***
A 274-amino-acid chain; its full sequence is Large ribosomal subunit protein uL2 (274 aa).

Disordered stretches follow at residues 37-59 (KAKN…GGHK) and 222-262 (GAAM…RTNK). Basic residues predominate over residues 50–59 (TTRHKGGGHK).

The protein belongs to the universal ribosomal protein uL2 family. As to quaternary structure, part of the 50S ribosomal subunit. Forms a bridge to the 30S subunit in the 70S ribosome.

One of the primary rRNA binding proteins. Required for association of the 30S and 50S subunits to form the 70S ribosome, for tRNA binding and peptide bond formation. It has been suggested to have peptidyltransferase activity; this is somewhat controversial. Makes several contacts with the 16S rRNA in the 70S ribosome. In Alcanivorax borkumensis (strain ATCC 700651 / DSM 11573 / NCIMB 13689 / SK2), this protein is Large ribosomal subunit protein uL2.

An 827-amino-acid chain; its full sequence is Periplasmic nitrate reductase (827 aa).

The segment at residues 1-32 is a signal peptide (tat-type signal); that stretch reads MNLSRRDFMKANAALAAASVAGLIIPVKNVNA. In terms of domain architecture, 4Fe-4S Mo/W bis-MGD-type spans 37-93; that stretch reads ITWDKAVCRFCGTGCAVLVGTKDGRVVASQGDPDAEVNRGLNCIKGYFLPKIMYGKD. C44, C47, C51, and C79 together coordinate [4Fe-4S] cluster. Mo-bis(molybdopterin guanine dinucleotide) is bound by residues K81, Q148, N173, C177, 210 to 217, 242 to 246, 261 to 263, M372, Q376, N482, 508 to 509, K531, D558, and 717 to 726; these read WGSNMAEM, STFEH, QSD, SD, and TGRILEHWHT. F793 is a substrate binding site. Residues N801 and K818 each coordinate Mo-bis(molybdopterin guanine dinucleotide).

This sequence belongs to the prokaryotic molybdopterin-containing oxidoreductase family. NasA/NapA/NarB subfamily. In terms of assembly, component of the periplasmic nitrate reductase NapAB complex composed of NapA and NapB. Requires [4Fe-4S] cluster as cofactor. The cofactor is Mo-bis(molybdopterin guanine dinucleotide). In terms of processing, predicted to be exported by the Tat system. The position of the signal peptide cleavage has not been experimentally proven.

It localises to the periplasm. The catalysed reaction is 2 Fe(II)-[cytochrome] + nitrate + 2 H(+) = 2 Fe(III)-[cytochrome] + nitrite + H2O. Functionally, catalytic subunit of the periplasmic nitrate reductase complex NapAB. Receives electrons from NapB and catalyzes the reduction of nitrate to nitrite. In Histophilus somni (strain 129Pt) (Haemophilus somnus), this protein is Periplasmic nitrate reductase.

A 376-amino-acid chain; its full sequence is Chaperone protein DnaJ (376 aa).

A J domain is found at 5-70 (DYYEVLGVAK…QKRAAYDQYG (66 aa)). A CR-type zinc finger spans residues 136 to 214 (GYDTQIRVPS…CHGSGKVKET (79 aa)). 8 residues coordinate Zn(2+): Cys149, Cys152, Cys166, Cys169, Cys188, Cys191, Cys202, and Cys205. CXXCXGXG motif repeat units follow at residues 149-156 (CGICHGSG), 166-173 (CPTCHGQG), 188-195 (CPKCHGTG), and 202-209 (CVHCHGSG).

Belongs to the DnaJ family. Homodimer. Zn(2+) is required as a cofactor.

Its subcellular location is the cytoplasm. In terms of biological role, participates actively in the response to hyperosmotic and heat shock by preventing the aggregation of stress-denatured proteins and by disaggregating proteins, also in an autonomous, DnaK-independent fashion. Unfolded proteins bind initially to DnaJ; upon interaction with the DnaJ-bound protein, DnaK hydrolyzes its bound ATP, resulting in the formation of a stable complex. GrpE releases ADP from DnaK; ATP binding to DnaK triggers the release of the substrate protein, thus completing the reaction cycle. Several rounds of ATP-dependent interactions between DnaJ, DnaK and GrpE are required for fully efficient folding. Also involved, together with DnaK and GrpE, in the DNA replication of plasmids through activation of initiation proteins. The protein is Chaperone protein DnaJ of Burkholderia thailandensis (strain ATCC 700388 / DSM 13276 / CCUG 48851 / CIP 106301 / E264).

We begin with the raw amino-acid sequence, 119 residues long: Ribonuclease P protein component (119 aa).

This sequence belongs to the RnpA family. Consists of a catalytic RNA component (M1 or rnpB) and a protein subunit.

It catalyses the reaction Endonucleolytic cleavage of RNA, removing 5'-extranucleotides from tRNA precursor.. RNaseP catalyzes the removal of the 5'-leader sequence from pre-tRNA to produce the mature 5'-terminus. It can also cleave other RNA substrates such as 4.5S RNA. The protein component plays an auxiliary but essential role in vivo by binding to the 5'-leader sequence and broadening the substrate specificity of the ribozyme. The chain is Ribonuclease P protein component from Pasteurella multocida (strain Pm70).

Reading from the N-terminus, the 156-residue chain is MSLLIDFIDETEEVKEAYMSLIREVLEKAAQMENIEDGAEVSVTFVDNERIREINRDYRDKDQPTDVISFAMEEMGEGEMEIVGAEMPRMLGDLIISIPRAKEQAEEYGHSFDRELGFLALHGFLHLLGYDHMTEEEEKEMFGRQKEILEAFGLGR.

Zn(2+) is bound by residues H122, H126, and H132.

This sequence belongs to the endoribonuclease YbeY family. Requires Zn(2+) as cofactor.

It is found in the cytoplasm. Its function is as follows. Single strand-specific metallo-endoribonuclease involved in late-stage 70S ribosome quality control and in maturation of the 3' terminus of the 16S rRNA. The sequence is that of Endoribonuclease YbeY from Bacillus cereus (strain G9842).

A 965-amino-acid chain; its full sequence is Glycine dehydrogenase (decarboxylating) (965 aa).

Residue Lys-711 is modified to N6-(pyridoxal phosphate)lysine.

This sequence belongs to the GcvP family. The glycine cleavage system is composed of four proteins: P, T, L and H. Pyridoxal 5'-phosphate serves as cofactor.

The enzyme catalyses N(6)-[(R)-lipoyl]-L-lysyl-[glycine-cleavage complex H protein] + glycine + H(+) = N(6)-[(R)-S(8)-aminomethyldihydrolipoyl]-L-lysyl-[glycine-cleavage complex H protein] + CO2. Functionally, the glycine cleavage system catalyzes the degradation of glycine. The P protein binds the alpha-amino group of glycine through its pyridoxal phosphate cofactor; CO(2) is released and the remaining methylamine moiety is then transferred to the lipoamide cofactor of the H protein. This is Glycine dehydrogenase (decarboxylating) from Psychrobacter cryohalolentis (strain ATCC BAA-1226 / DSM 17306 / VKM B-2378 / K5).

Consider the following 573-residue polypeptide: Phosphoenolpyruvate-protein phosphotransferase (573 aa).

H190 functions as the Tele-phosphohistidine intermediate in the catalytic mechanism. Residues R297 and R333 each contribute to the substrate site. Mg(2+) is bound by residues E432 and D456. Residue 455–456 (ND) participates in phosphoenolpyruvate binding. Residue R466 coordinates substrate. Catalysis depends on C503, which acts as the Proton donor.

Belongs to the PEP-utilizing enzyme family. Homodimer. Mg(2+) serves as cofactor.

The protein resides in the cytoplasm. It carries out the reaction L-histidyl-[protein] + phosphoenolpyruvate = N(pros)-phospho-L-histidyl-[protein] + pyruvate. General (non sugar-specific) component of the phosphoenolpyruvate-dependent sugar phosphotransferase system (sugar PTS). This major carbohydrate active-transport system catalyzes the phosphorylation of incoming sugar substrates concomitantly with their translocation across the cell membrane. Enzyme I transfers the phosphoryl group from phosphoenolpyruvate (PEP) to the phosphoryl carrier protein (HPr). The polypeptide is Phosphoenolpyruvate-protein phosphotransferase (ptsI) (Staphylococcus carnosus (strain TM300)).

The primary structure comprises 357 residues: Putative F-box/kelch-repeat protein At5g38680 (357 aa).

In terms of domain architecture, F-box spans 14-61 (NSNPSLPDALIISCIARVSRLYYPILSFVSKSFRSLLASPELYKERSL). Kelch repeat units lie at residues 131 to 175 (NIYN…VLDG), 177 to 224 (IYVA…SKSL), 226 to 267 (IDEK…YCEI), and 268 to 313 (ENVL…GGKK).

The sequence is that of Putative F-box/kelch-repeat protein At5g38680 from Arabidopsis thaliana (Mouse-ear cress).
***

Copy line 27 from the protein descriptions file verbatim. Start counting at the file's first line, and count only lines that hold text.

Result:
The protein resides in the cytoplasm. It carries out the reaction L-histidyl-[protein] + phosphoenolpyruvate = N(pros)-phospho-L-histidyl-[protein] + pyruvate. General (non sugar-specific) component of the phosphoenolpyruvate-dependent sugar phosphotransferase system (sugar PTS). This major carbohydrate active-transport system catalyzes the phosphorylation of incoming sugar substrates concomitantly with their translocation across the cell membrane. Enzyme I transfers the phosphoryl group from phosphoenolpyruvate (PEP) to the phosphoryl carrier protein (HPr). The polypeptide is Phosphoenolpyruvate-protein phosphotransferase (ptsI) (Staphylococcus carnosus (strain TM300)).